Building a successful business from the ground up

July 5, 2024

Bridgette Jarrett never envisioned that she would someday own her own business, but that’s what ultimately brought her to Rehoboth Beach. She was born and raised in Cambridge, Md., later moved to Hurlock with her family, and graduated from N. Dorchester High in 1996. Bridgette thought she wanted to be a nurse, and while attending nursing school, she started working at Food Lion to help pay the bills. Because of her people skills, she quickly went from the customer service manager to store manager. At that point, Bridgette decided to pursue a career in the retail world instead of nursing. After seven years at Food Lion, she took a position with Walmart and again worked her way up to store manager before leaving to try something new.

With the population growth on the Eastern Shore, Bridgette thought real estate might be a great place to develop a career. She soon recognized it would take some time for her to be self-sufficient selling real estate, so she thought about working a second job. She came across a job being advertised for store manager at the Grocery Outlet in Glen Burnie. She was invited to interview for the position, and it was there she learned about the possibility of ownership in the store. She didn’t realize at the time that was the business model for Grocery Outlet stores. She was intrigued by the idea because she had otherwise never imagined she could own her own business.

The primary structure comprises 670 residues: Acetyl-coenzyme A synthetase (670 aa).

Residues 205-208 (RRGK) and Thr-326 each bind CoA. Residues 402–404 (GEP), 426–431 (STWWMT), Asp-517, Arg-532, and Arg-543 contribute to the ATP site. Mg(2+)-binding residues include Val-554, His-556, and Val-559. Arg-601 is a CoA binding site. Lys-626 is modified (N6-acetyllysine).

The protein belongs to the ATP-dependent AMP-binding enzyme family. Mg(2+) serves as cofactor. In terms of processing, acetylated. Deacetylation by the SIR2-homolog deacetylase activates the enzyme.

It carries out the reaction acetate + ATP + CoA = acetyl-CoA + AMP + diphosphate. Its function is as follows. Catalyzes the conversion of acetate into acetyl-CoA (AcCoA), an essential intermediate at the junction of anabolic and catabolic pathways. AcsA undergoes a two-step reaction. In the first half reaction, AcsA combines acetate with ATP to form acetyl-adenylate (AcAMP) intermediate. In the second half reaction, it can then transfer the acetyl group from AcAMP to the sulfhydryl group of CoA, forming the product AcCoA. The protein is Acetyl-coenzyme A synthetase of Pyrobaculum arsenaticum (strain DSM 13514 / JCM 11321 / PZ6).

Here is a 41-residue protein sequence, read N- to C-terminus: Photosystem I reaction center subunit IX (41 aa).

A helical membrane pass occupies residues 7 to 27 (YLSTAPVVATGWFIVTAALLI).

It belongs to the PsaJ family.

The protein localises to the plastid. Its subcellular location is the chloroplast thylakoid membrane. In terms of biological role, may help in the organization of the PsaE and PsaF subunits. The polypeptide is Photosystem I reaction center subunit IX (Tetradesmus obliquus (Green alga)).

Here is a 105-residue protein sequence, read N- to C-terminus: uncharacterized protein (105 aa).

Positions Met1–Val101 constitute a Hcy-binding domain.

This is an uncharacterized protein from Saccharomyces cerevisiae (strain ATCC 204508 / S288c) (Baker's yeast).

Bridgette eagerly accepted their job offer and thought she would be taking over the Millsboro store. However, she then discovered another store was going to be opening in the Rehoboth Beach area and applied for that position. In addition to being in a great location, it would also allow her to remain near her family in Cambridge. Bridgette is very close with her family, and both her son and her sister accepted positions working at the new store, which opened in April.

Opening a new store has many challenges, one of which is staffing. Until the store gets on firmer financial footing, Bridgette is not able to offer benefits to her employees. However, all 32 full- and part-time employees are eligible to earn a bonus, based upon the profitability of the store.

As with anyone who starts a new business, the working hours are significant. Bridgette gets to work at 2:30 a.m., seven days per week, and works 13 to 14 hours every day. As a brand-new grocery store owner, getting to understand the purchasing preferences of her customers and juggling inventory according to the ebbs and flows of the business has been a challenge. Bridgette says one advantage of being part of the Grocery Outlet network is that the owner community is very tight-knit and other owners are more than willing to share ideas, offer suggestions and answer any questions she might have.

Grocery stores reflect the unique buying behaviors of people who live in a particular market, and this store is no different. They stock a very significant inventory of crab meat, because that’s what customers are looking for, according to Bridgette.